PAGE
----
Meredith KleinTuesday, January 20, 2015
The post CES recaps are coming out in droves (See: Venture Beat, PCMag and CNET). Headlines are similar: “ICYMI: Top Trends from CES 2015.” Let me guess; wearables, robots, 3D printing and augmented reality stole the show? Or was it the smart car, smart home or smart watch? At this point, what consumer appliance or accessory isn’t smart?
I too was at CES, enjoying every flashy gizmo and gadget, and tweeting them with delight. But it wasn’t the cute robot that brought me a soda, nor the cool ring wearable that will be but a blip on the radar screen after consumers realize they require text to be larger than a millimeter. No. The key innovation – or trend, if we must stick with industry buzz terms – was digital health, specifically, how companies are using technology to support the health and wellness of consumers and provide them with a richer quality of life. While many products certainly address aspects of digital health, the spotlight needs to be shown on the life-changing health technologies that will make us better people; from the intimacy we share as parents to the professionalism we portray to colleagues.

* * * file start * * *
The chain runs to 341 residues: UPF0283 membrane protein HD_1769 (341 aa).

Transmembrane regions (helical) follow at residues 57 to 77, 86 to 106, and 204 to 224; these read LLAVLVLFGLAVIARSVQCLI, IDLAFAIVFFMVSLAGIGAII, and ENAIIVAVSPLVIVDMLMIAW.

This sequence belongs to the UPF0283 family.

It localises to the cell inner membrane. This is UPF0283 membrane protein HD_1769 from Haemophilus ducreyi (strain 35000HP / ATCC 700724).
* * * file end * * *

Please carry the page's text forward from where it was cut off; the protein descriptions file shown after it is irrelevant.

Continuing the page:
One of the most brilliant examples of digital health was presented by BabyBe, a device that mimics a mother’s heartbeat, voice and breathing patterns in an effort to reduce the amount of time a newborn spends in neonatal intensive care.
BabyBe uses Intel’s connected-device platform Edison to provide this technological bond between mother and child. As described by Engadget, “The most important component is the “Cradle,” a pad embedded with air bladders and heating elements, sheathed in a medically safe polyurethane. It’s supposed to mimic the density and texture of human skin… The air sacks inside mimic the heartbeat and chest movement of the mother, who can’t hold her fragile, premature child.”
My colleague placed the “Turtle” technology against her lungs while I put my hand on the “Cradle,” allowing a series of deep breaths to inflate the lungs and send chills down my spine with how life-like it felt.
Most expecting mothers and healthcare professionals know about the benefits kangarooing offers both parents and their premature babies. But kangarooing can only be conducted for one hour per day, causing emotional detachment and stress for both the baby and the parent. BabyBe helps bridge the emotional and physical gap, contributing to the growth and development of the baby’s core functions for survival.
Health. Technology. Joining together in the most innovative and miraculous ways to better the health, lives and wellbeing of your loved ones and the world. ICYMI that was CES 2015.
The convergence of health and technology will redefine what health communications means in 2015 and beyond. The stories will be written… We look forward to be there to help shape this field that impacts the lives of millions.
– Meredith Klein, Vice President, Makovsky